My Dad has always talked about his mother, my Grandmom Mary's meatball stew. A savory dish of meatballs, potatoes, carrots and peas. I had never had it, it was just legend in the house. As my grandmother got older, she focused on her staples, like manicotti, lentil soup or truffle frittata. I was actually planning on visiting her this memorial day weekend to get a tutorial so that I could make this dish for my dad. Unfortunately, we lost my Grandmother last week. She was 93, almost 94, and she was independent till the end. It seems strange to say it was a shock to lose her, as she was 93. She had lead a great life filled with friends, family and adventure, but it was still, a shock. My grandmother had a force about her that made you think she would live forever.
This week we have spent a lot of time going through my grandmothers things, she didn't have recipe books as all her recipes were in her head. The only thing we do have is notes from my dad and my aunt that they took when they would call her for her recipes. No two are the same, which I think my grandma did on purpose because nobody, and I mean nobody made what my grandma made like my grandma made it. And that, was by design.
At my Grandmothers service, I read a remembrance for her that I had written, this one section rings so true to me and really awakened, for me, a realization about why I love and am so passionate about what I cook.
"As for most Italian-American families, food serves not only to nourish the body, but also the soul. Gathering around the table is a meal and often a family history lesson, Grandmom took great pride in her dishes, and spoke of them as cultural legacies, traditions that were passed to her from her mother, Annunziata or Grandmom Sistilia, Zia Maria, cousins and more. I don’t think she ever talked about cooking without saying, “this is how we do it, this is how our people do it.” She was proud of her people, her family and her own legacy"
Food is a family tree. Not only can we prepare it and remind ourselves of our great history, our ancestors and their journey, but it can connect generations and new people. It allows us to share some of ourselves. Our memories, our stories, and our lives live on as we move forward in this world, creating new memories and building upon our own legacies and histories. Plus, it tastes real good too.
Today, I decided to take a crack at this recipe, as I had originally planned to do with my Grandmother. I felt like it would be a comforting and positive way to grieve and honor her memory. With my mom and dad for visual reference and notes from my father and my Aunt Linda, I have to say, it was delicious, and considering is was a cold and rainy memorial day, it felt so right. It was extra comforting and truly Italian-American soul food.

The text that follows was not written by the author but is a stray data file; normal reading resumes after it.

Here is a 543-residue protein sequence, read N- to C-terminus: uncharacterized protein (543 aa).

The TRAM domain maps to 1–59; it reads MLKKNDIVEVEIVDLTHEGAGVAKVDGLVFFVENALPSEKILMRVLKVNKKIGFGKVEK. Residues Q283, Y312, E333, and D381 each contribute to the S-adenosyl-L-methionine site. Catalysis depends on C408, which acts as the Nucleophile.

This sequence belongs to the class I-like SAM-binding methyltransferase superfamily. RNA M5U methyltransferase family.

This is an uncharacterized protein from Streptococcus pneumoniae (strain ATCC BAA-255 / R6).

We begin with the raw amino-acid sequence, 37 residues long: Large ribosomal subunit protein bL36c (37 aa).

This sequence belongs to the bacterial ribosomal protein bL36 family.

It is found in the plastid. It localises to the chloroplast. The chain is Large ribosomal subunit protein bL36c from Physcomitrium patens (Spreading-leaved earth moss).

Serves 6 - 8, depending on who you are feeding!
1 LB Beef
1 LB Pork
1 LB Veal
3 Eggs, 2 whole, one yolk only, mix with fork in small bowl
1 C grated Pecorino Romano
3 Cloves garlic, smashed and bashed
1/2 C Breadcrumbs
S & P
2 Carrots, peeled and chopped small
2 - 3 Yukon Gold Potatoes, peeled and chopped into 1/2" cubes, not too big though
12 OZ frozen peas
72 Oz of Passata (sauced tomatoes)
1 yellow onion
(24 ounces water with washings from passata jars - I put a dash of water in my empty pasta jars and shake it around to collect that left-over tomato power clinging to the jar. I empty the water into mea measuring cup until I get 24 ounces.)
Pre-heat oven to 350,
In a large bowl, mix ground meat, eggs, breadcrumbs, garlic, salt, pepper and cheese. Mix well but not too much! You don't want to over-work the meat. Roll meatballs into about an 1.5" in diameter and bake for 12 minutes on a baking sheet. Remove and set aside- don't eat em, they arent fully cooked!!! I have to say, my dad made me use his meatball scoop. I was resistance at first, my hands are meatball scoops, BUT this thing was great and my meatballs were so uniform! Check it out here
Now onto the sauce....
Heat a dash of olive oil in large pot, add passata and bring to a simmer. Next, add your peeled but whole yellow onion (I stab it a few times with a fork), allow sauce to return to a simmer again and add meatballs carefully and one by one. Return the sauce to a simmer again, add some of your water and passata mix and then add carrots and potatoes. Allow to cook at a simmer for about 15 minutes and then add frozen peas and salt and pepper, cook for about 60 minutes, continue to add the rest of water to get your consistency where you want it. You don't want it too thick.
When ready to serve, do so with fresh italian bread!
Take Note: Serve your leftovers in Italian Bread, it's a glorious meatball sandwich!